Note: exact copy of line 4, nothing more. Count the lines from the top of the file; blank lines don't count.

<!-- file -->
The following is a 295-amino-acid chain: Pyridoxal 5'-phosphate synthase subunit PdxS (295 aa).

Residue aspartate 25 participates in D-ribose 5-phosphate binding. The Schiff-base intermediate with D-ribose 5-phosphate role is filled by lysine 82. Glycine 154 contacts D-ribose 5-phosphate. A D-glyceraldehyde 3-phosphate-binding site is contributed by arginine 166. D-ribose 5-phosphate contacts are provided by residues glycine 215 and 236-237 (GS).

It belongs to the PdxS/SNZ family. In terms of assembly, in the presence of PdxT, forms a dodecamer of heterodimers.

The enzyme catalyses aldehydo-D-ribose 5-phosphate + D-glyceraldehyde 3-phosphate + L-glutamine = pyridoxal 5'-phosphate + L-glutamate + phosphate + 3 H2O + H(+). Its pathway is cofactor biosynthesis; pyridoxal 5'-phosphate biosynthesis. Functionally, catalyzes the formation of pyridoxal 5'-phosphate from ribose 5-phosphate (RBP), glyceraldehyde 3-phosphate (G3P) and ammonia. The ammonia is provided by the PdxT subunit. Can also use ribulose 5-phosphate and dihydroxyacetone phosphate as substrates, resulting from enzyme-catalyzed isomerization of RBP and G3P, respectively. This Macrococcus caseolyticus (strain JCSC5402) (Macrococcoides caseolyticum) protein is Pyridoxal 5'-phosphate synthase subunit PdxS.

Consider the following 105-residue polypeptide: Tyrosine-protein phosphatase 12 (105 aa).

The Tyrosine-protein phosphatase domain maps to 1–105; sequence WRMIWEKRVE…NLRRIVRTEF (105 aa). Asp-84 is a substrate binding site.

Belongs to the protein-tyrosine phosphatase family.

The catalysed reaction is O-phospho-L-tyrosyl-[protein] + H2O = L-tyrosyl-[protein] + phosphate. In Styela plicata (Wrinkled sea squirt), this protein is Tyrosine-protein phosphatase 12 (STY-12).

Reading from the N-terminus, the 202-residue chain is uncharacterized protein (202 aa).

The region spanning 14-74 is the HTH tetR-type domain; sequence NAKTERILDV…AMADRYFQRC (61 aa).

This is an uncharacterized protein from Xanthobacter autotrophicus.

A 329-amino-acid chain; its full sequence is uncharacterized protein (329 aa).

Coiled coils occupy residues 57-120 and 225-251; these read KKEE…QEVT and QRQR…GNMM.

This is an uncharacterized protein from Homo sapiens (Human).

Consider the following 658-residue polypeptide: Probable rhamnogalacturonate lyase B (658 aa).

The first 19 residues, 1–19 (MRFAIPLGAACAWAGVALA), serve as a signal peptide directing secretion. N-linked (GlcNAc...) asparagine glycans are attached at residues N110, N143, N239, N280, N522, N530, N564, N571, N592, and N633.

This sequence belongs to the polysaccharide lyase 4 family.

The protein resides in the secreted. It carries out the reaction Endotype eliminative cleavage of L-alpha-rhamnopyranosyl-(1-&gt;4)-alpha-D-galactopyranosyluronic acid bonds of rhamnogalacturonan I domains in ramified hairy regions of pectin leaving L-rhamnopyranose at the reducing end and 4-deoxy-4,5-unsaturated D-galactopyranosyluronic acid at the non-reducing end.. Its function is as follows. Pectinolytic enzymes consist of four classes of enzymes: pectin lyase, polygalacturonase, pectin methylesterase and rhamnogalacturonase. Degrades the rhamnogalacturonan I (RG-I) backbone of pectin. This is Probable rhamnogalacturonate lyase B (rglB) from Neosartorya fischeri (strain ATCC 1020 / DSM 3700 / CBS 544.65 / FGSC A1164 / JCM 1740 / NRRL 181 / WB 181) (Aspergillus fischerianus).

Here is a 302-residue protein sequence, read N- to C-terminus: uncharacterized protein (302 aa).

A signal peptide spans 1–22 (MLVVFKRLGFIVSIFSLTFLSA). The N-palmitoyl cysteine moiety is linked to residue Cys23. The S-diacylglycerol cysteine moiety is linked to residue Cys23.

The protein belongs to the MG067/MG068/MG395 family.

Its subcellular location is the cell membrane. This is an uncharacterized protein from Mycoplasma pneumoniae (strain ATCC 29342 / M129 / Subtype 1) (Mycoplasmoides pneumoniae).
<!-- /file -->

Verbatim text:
The enzyme catalyses aldehydo-D-ribose 5-phosphate + D-glyceraldehyde 3-phosphate + L-glutamine = pyridoxal 5'-phosphate + L-glutamate + phosphate + 3 H2O + H(+). Its pathway is cofactor biosynthesis; pyridoxal 5'-phosphate biosynthesis. Functionally, catalyzes the formation of pyridoxal 5'-phosphate from ribose 5-phosphate (RBP), glyceraldehyde 3-phosphate (G3P) and ammonia. The ammonia is provided by the PdxT subunit. Can also use ribulose 5-phosphate and dihydroxyacetone phosphate as substrates, resulting from enzyme-catalyzed isomerization of RBP and G3P, respectively. This Macrococcus caseolyticus (strain JCSC5402) (Macrococcoides caseolyticum) protein is Pyridoxal 5'-phosphate synthase subunit PdxS.